WOMEN IN CLEAN ENERGY BOARD

Women in Clean Energy Board

Mrs. Habiba Al Mar’ashi

Chairperson of Emirates Environmental Group (EEG)

  1. How have your education and career path led you to where you are now?

If you talk about formal education and professional qualification, the link might not be so clear. if by education, one also takes into account what one has learnt from one’s family, faith, values and upbringing, then yes, I would say that the foundations were laid on early in my life. From a young age, I hung onto every word that came from my late father, who was a renowned scholar, particularly the message of environmental balance and responsibility towards the planet and all species that reside within it, which is one of the principal tenets in the Holy Qur’an. As for a career path, I gave up a professional career to devote all my time and energy to my passion; – working for the environment. So for me, it has been a unique journey to reach where I am now and the journey continues still.

  1. Over the course of your career, have you witnessed changes in the sector that have launched more women into leadership positions?

I would say it has. Today, we see many women at the forefront of leadership, in the government, the private sector, and civil society to some extent. When I started out in the early 1990s by establishing Emirates Environmental Group, there were a small handful of women leaders in any of the above sectors. Today, the landscape is dotted with knowledgeable, competent and leading women in every sector, not just in any one particular sector. Within the energy sector, there is a conscious move to become more inclusive and proactively engage women in leadership roles.

  1. Technology is transforming the traditional utility business model into a more modern interactive grid. Some utilities view this transformation as an opportunity to focus on change management and diversity. Research provides compelling evidence that inclusion and diversity unlock innovation and drives better business performance. What, if anything, is your organization doing to attract, retain, and promote more women into senior management positions to respond to the dramatic industry transformation?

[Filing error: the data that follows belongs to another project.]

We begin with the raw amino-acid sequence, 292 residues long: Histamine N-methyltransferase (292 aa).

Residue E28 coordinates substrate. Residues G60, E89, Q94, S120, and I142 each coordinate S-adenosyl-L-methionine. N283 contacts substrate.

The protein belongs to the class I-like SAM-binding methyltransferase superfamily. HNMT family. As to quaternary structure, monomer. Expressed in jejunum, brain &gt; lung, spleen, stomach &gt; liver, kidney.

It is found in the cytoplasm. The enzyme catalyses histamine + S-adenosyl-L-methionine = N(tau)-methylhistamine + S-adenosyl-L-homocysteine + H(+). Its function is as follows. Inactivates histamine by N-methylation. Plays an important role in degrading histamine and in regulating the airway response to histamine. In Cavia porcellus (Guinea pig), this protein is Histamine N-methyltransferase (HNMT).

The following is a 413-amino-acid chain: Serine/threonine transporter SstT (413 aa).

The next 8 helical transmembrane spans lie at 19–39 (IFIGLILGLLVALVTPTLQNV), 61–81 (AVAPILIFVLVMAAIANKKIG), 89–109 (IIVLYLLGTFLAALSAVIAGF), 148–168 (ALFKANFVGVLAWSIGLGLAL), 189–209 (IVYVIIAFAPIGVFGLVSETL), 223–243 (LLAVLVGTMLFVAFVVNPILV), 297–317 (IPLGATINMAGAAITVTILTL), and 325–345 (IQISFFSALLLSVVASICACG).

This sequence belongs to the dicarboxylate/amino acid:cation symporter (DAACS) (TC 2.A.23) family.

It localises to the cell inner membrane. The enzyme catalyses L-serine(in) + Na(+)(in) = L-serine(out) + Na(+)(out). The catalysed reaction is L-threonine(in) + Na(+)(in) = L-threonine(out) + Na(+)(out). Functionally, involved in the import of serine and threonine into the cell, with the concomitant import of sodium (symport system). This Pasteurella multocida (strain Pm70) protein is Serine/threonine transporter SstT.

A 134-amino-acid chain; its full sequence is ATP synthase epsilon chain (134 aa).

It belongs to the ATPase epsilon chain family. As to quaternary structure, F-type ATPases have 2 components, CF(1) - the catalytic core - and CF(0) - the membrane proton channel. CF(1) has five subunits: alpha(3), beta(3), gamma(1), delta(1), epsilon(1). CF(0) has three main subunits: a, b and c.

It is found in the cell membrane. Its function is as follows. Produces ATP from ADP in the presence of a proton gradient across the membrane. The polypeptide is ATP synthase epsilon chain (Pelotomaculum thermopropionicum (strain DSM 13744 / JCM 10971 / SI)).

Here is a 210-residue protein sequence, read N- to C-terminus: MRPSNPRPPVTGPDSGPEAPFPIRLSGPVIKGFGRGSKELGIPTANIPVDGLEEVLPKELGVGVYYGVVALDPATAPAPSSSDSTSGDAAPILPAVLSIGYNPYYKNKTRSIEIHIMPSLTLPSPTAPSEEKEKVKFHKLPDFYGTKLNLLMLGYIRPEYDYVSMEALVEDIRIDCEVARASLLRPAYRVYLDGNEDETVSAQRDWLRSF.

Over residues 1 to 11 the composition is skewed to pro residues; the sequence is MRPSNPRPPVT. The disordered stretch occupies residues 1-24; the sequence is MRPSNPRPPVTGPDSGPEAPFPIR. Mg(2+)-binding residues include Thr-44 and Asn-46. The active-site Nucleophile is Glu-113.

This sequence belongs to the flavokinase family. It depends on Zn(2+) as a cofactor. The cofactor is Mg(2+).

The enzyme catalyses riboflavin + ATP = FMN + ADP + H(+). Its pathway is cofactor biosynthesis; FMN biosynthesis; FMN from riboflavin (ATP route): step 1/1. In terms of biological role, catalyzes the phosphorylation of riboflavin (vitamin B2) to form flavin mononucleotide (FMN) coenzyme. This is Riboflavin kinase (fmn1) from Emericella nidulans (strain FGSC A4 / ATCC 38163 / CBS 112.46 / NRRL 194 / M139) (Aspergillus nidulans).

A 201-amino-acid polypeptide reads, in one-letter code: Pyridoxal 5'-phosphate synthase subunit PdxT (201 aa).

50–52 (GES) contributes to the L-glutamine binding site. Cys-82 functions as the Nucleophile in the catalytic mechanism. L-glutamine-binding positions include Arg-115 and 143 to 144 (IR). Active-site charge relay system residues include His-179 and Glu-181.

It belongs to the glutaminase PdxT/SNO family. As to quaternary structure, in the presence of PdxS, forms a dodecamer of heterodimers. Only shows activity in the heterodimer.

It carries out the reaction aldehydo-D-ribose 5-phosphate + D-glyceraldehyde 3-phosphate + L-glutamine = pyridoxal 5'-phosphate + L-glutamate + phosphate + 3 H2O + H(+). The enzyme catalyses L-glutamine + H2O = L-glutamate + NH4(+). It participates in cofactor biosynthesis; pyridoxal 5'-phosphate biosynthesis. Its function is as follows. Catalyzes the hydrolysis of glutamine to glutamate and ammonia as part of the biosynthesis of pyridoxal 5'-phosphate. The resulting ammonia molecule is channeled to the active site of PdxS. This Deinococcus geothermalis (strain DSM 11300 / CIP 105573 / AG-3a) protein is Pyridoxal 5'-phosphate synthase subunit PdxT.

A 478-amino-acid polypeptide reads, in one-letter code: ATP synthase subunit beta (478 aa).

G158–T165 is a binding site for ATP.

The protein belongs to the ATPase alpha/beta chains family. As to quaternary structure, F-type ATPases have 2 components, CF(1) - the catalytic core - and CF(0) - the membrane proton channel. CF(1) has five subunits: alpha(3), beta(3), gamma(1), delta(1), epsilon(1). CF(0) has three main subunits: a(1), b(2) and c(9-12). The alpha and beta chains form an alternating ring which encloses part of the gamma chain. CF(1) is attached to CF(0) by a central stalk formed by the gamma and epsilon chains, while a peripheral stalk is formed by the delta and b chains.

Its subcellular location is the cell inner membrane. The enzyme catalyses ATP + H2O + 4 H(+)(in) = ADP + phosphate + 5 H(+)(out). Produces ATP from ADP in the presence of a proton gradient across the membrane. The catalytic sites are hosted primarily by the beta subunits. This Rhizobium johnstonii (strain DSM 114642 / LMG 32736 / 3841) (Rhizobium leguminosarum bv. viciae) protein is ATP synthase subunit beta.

The organisations I have established, Emirates Environmental Group,the Arabia CSR Network, and the Emirates Green Building Council from their inception, have been very supportive of women that seek out professional roles. We have trained them and equipped them with the experience required to assume management responsibilities. That inclusion and diversity generate innovative thinking and enrich performance which is something that we have witnessed in our own organisations, and can vouch for it. Currently, the majority of people working in these three organisations are female, and our policy is to ensure that they reach their full potential here, and when they move on to other organisations, they have the requisite skills and competencies to take up senior management positions. As far as technology goes, our women are duly qualified and experienced to view it as a source of creativity and growth.